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Group portrait of a Mizrachi religious Zionist youth group in The Netherlands.

Photograph | Digitized | Photograph Number: 05342

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    Group portrait of a Mizrachi religious Zionist youth group in The Netherlands.
    Group portrait of a Mizrachi religious Zionist youth group in The Netherlands.


    Group portrait of a Mizrachi religious Zionist youth group in The Netherlands.
    Enschede, [Overijssel] The Netherlands?
    Photo Credit
    United States Holocaust Memorial Museum, courtesy of Tswi Herschel

    Rights & Restrictions

    Photo Source
    United States Holocaust Memorial Museum
    Copyright: United States Holocaust Memorial Museum
    Provenance: Tswi Herschel

    Keywords & Subjects

    Administrative Notes

    Tswi Josef Hershel was born in Zwolle, The Netherlands, on December 29, 1942, the son of Nico Louis Herschel (b. September 20, 1915 in Zwolle) and Malchen (Ammy) Weyel Hershel (b. April 3, 1919 in Zwolle). Nico was an economist and worked for the government controlling expenditures of the local municipalities. When laws were enacted prohibiting Jews from work, he lost his job with the government and became a teacher in a Jewish Gymnasium in Zwolle. In 1942, the school was liquidated overnight. Nico had been informed by the police not to appear at the school, and so he managed to escape. He then became assistant director of the Jewish school in Enschede and, once again, the school was liquidated and he escaped, having been informed of the action just before.

    Due to its proximity to the German border, Enschede was one of the first Dutch cities to be captured by the Germans. Nico and Ammy, both active Zionists since they were teenagers, were married during the occupation, on March 29, 1942. By November 1 that same year, the young couple was ordered to move into the Hollandsche Schouwburg, the former Jewish theater where Jews were held for deportation to Westerbork. Ammy, then seven months pregnant, obtained permission to leave the theater and went with her husband to Zwolle, where Tswi was born on December 29, 1942.

    In January 1943, however, the family was ordered back to live in the ghetto of Amsterdam. Nico quickly contacted the wife of his former employer, Mrs. Schwencke, and her daughter Christine, and asked them to take the baby into hiding. In addition, he gathered together important papers to be kept by the Schwenke family, including their wedding certificate (Ketubah) and circumcision certificate (Brit Milah). In April, the two women took 3-month old Tswi to live with the de Jongh family in Oosterbeek, who treated him like their own son and gave him the false name of Henkie de Jongh. Mr. de Jongh was the head of the resistance movement, and their house was the last safe house north of the Rhine River. It was a hiding place for RAF personnel who had been shot down over Holland, and Mr. de Jongh was the person who accompanied them across the river.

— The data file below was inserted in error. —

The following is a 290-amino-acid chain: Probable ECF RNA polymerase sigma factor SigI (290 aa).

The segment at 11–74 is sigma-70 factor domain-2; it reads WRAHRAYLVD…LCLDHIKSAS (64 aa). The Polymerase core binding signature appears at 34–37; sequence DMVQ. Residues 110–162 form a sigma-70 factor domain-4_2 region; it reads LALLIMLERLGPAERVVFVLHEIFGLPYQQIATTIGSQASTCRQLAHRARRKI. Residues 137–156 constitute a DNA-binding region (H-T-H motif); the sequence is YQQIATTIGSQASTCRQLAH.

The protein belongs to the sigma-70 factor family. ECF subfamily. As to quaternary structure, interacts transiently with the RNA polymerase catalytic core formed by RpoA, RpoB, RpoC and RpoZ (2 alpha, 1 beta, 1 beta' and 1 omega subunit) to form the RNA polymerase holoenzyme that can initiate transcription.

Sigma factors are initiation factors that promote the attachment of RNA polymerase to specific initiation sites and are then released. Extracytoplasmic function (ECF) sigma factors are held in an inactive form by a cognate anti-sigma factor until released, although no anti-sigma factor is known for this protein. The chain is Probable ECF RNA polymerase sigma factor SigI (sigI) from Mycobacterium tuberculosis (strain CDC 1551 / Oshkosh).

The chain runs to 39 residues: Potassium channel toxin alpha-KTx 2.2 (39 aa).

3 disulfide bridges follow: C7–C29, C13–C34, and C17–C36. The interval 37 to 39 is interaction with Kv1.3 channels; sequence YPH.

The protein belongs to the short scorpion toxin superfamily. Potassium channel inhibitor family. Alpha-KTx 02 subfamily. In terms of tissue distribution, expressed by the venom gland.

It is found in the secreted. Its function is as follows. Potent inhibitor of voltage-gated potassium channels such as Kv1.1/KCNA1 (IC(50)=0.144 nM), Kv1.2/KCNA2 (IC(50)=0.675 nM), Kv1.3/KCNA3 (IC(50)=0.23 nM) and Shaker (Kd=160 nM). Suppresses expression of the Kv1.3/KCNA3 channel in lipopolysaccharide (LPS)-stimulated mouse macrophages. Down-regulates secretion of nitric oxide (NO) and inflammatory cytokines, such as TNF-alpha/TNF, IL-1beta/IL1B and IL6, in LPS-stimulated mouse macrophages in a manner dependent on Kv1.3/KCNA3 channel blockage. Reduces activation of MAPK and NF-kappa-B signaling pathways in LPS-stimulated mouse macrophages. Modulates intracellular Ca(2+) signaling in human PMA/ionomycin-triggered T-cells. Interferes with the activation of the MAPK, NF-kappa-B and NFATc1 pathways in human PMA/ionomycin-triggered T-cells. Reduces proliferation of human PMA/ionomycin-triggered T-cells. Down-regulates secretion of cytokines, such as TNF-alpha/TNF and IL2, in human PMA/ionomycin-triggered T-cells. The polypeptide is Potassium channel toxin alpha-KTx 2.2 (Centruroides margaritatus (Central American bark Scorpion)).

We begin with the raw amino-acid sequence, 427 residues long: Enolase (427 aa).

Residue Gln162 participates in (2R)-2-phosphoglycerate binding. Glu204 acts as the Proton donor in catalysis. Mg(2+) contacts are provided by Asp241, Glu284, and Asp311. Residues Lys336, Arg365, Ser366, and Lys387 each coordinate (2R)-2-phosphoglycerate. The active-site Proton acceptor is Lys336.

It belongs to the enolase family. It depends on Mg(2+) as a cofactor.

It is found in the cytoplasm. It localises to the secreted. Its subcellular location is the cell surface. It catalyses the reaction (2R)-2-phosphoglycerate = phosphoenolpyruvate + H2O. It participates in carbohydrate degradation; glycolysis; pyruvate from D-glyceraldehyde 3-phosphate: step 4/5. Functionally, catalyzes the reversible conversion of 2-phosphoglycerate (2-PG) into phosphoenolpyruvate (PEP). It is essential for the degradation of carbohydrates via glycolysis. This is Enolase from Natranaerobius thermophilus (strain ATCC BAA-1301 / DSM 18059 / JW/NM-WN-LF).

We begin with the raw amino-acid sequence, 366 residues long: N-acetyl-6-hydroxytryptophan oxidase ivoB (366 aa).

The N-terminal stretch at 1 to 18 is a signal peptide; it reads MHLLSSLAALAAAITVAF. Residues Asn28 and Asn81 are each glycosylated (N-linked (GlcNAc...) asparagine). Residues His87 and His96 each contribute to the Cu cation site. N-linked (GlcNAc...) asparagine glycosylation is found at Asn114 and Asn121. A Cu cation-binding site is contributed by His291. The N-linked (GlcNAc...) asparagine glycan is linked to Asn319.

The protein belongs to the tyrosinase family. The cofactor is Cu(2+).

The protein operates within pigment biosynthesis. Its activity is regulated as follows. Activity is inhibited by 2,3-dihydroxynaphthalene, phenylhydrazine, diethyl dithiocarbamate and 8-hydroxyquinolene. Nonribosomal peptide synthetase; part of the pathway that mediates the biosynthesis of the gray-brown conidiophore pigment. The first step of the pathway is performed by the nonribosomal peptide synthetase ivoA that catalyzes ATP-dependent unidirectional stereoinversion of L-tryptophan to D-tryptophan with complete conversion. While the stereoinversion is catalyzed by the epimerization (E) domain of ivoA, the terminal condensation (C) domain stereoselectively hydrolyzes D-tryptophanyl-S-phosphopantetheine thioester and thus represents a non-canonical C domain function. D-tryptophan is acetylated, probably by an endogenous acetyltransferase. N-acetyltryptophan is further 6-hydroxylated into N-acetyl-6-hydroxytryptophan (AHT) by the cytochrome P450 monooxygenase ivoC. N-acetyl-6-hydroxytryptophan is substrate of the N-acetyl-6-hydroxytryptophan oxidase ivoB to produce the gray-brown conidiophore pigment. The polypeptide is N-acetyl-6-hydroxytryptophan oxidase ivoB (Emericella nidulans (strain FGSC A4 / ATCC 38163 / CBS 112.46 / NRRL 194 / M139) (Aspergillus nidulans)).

In September 1944, the Allies began "Operation Market Garden," an attempt to secure the nearby bridge at Arnheim, and during the battle the de Jongh home was hit by a bomb. The family, who had taken shelter in the cellar, managed to escape serious injury. They were evacuated to Spakenburg, where they were liberated by the Canadians .

    After the war, in the summer of 1945, Tswi was located by his paternal grandmother, Rebecca Herschel, who took him from the de Jongh household and entrusted him to Bella (Bilha), her daughter (and Nico's sister). This was in accordance with an agreement the siblings had made earlier to care for each other's children if anything happened to the other. Bella had lost her husband, Aharon Davidson, during the war and had a daughter of her own, also born in 1943. Tswi recalls being uprooted from his foster family as extremely traumatic and difficult to adjust to. Tswi's parents, Nico and Ammy, had been deported to Westerbork on June 21, 1943 and were killed in Sobibor on July 23, 1943.
    Record last modified:
    2010-01-11 00:00:00
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